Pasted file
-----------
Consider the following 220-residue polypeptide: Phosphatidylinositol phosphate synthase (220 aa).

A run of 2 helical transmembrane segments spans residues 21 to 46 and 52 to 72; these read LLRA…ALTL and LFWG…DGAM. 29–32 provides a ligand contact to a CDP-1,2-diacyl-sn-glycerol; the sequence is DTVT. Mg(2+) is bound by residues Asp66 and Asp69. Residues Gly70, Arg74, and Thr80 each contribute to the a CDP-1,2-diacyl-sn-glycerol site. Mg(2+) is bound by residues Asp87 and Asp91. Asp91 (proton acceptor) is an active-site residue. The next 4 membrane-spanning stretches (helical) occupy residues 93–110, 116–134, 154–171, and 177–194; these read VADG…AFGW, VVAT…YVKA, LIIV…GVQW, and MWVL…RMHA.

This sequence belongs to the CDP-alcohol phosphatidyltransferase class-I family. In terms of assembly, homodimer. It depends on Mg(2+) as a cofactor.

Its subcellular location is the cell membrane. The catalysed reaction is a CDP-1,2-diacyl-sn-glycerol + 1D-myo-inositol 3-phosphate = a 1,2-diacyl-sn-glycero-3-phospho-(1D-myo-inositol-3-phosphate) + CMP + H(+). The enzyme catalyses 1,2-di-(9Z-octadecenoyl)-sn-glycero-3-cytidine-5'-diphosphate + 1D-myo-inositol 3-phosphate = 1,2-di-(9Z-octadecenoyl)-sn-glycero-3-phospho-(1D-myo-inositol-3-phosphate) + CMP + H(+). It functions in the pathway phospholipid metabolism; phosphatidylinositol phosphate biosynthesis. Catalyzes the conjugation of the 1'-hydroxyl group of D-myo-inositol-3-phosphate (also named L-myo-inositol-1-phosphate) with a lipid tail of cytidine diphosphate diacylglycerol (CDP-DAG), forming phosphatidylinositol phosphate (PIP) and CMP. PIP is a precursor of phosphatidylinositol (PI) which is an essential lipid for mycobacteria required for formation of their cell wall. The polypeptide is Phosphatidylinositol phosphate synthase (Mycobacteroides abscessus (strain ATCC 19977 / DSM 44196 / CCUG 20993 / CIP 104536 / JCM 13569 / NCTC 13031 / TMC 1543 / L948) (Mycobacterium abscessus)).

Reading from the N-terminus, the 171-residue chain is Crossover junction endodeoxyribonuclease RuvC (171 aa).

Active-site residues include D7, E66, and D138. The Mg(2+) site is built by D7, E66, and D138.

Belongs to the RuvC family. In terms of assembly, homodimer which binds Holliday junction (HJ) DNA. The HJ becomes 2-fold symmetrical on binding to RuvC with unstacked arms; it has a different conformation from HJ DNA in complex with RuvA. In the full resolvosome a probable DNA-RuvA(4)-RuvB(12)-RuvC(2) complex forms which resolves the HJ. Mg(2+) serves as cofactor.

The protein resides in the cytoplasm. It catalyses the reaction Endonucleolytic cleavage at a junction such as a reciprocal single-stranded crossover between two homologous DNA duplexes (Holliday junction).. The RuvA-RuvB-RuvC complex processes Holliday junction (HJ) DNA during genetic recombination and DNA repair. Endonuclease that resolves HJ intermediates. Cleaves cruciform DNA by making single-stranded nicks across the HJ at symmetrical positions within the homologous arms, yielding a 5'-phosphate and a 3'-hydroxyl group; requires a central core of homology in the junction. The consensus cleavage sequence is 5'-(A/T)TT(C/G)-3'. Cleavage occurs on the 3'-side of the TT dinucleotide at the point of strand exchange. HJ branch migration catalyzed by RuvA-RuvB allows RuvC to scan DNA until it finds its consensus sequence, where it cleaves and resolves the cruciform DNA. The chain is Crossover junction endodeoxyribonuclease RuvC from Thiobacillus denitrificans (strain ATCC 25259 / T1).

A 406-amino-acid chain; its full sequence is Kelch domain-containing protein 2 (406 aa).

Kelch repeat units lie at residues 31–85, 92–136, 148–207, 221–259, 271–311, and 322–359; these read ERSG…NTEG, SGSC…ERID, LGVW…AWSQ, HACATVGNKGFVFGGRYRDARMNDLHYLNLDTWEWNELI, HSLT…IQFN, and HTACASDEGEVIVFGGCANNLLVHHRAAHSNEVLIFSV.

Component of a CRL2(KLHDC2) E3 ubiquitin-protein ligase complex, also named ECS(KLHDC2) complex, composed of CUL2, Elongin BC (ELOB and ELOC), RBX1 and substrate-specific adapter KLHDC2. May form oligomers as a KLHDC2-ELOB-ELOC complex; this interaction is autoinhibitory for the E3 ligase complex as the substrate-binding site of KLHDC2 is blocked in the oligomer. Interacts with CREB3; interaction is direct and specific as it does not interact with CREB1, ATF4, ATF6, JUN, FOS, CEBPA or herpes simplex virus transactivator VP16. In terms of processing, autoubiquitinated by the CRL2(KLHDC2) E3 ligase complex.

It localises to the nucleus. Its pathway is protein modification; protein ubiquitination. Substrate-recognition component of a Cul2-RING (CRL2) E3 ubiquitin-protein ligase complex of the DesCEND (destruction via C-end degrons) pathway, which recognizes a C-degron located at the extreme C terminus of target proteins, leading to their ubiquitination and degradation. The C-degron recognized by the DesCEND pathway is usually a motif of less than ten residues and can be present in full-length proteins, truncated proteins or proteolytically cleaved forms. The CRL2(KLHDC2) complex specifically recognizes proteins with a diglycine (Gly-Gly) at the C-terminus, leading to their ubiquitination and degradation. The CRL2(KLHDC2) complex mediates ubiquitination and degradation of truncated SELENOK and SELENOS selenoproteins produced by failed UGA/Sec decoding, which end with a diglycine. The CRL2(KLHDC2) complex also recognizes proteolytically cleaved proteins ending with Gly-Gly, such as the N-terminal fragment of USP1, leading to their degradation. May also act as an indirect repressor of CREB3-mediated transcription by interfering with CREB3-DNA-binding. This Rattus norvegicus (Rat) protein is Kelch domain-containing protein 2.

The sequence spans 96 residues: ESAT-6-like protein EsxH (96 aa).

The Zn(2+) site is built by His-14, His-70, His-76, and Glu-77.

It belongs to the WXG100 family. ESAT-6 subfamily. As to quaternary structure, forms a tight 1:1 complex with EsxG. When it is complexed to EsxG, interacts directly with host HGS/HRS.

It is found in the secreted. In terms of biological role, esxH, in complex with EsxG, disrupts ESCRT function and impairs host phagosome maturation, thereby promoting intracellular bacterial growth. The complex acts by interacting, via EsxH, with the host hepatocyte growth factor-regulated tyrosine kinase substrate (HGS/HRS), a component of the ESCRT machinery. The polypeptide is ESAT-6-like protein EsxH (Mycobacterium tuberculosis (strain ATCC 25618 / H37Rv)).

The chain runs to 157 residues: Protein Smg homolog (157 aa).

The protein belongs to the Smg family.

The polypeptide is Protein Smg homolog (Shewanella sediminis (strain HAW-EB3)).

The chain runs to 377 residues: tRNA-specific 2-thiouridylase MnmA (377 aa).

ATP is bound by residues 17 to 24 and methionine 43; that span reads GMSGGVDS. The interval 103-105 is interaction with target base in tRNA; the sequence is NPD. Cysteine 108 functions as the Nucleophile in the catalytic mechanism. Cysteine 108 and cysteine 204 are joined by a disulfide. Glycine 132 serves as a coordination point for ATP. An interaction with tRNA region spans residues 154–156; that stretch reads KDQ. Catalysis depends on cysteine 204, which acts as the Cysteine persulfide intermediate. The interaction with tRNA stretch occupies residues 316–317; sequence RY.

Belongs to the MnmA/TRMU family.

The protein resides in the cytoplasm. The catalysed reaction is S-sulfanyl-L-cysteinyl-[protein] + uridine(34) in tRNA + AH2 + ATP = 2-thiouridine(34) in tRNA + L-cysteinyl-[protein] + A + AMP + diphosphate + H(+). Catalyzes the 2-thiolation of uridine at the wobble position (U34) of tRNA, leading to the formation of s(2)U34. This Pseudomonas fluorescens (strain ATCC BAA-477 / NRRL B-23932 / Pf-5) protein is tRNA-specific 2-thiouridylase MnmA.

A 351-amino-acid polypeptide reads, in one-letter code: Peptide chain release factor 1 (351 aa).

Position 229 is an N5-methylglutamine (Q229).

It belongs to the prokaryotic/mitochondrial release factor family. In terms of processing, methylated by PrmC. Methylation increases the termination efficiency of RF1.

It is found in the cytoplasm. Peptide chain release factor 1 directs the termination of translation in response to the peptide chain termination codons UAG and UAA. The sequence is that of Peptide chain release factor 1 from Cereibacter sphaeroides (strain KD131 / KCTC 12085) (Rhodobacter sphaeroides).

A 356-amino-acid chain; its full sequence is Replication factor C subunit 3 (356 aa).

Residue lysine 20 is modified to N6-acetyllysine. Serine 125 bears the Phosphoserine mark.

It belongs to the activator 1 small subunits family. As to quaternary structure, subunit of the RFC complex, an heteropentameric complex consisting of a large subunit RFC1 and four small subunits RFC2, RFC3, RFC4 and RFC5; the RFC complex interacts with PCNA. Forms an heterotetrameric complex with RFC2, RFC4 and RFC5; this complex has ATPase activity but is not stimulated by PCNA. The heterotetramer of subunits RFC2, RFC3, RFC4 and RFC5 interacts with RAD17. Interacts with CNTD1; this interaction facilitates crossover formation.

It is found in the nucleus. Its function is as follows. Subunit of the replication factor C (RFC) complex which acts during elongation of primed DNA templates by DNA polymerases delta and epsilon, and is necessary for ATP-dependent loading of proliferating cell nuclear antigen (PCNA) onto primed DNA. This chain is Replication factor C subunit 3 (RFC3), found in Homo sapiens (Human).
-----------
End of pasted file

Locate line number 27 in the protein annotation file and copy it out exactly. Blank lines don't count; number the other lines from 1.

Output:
It is found in the cytoplasm. Peptide chain release factor 1 directs the termination of translation in response to the peptide chain termination codons UAG and UAA. The sequence is that of Peptide chain release factor 1 from Cereibacter sphaeroides (strain KD131 / KCTC 12085) (Rhodobacter sphaeroides).